Grappling with Complexity: Is it a poem? An Essay?

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SWBAT read and comprehend complex grade level poetry by participating in a classroom discussion and answering questions.

Big Idea

Can class discussion help us understand complex texts?

Warm up and Mini lesson

15 minutes

"Girl," by Jamaica Kincaid is one of my favorite pieces to teach because it knocks students' socks off. It is one of the only texts I teach all year that I don't expect any formal assignment to be turned in. I want students to grapple with the theme(s) (RL.9-10.2), the character(s) (RL.9-10.3), the meaning of specific words in the text (RL.9-10.4), and certainly the structure (RL.9-10.5) in this one-paragraph, one-sentence essay/short story/poem.  I also want students to understand the cultural significance of this work written by  an Antiguan born writer (RL.9-10.6).  We are going to accomplish all of this through reading, rereading, annotating and annotating again.  


To get our reading party started, I ask students to respond to the following prompt,

Think about all of the life-lessons you have learned from your mentors (parents, clergypeople, grandparents, coaches, etc.).  Explain some of the most meaningful lessons they have taught you either directly or indirectly (W.9-10.10). Write about this for five minutes.  After you are finished wiring, we will discuss.   

I want students to begin thinking about these moments of learning in their own life so they will be able to empathize with the lessons our main character learns.  We discuss this prompt for about 10 minutes, allowing students time to explore this topic in their own lives.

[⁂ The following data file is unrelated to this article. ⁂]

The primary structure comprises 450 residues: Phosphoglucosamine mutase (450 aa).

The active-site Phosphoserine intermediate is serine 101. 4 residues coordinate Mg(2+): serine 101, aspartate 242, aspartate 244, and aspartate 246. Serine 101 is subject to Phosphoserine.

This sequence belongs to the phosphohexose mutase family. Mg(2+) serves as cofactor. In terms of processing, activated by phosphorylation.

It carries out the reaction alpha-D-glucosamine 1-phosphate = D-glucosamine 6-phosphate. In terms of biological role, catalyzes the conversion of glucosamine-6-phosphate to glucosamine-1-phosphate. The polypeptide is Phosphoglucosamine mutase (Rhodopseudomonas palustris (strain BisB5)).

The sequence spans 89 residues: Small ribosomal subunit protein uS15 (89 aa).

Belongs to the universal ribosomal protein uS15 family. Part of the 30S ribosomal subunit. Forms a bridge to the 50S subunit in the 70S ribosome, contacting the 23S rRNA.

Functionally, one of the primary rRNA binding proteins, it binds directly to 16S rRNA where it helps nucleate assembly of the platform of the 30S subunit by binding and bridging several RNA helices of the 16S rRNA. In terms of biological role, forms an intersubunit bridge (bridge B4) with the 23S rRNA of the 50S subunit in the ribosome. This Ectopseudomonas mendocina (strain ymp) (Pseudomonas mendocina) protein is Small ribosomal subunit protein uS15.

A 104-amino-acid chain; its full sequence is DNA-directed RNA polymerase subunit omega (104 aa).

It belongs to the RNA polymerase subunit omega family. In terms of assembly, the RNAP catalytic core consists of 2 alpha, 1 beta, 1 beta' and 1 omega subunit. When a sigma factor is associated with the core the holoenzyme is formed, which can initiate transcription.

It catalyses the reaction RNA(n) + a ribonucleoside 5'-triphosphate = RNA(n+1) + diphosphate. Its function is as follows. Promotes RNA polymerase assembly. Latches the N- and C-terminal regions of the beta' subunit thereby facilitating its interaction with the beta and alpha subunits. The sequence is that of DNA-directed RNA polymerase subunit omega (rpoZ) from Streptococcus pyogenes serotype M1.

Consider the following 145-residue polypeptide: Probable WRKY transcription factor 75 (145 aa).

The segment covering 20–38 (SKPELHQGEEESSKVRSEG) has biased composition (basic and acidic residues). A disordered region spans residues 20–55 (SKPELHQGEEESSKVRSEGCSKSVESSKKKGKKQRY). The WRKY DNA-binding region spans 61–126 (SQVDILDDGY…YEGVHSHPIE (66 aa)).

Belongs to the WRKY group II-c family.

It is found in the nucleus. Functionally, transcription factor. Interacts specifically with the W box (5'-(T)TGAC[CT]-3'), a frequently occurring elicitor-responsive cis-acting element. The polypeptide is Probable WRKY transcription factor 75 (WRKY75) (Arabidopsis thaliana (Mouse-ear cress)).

Student Work Time---Grapple with Complexity

10 minutes

Next, I distribute "Girl," and tell students to read it a couple times through.  They can begin annotating.  

I watch students struggle a little bit.  They will quickly understand that this text is complex and rich in meaning.  I stop them and tell them,

Now, I want you to read it again and this time, annotate it focusing on all of the reading strategies we have learned.  I don't want you to ask any questions for the next five-six minutes.  Rather, read and then reread. Write notes, write questions, make predictions Don't give up on the text.  

I watch students read and annotate.  

With five minutes left, I tell students to identify the two utterances the daughter makes and decide whether she says these aloud or to herself.  These answers will help us begin to examine this complex character (RL.9-10.3).  

Class Discussion to the Rescue

20 minutes

Now, I open class and the discussion.  I tell students they only have two "rules" during this discussion.  1.  Keep rereading and thinking.  Stay engaged.  2.  Record that rereading and thinking by continuing to annotate your text so that I can read it and understand your thinking.  

I continue to ask questions and ask for responses.  When there are students who aren't participating, I will call on them individually to pull them into the text (SL.9-10.1).  

Here are a list of possible questions:

Let's look at the relationship between mother and daughter by identifying what the mother says and how she says it (Rl.9-10.1, RL.9-10.3)

What does this text reveal about the author's culture (Rl.9-10.6) and how would the "suggestions" differ for a teenage girl in America?

Is the advice solid, motherly advice?  Or does it cross the line to hateful threats? (RL.9-10.2)

Why did Ms. Kincaid write this text in one long sentence?  What does the structure create effects (RL.9-10. 5). 

This example Girl displays a student's annotations during this exercise.  


If time allows, we will watch this clip of Jamaica Kincaid and a short interview.  I think it is always advantageous to hear an author's reading voice. It helps students hear the literature.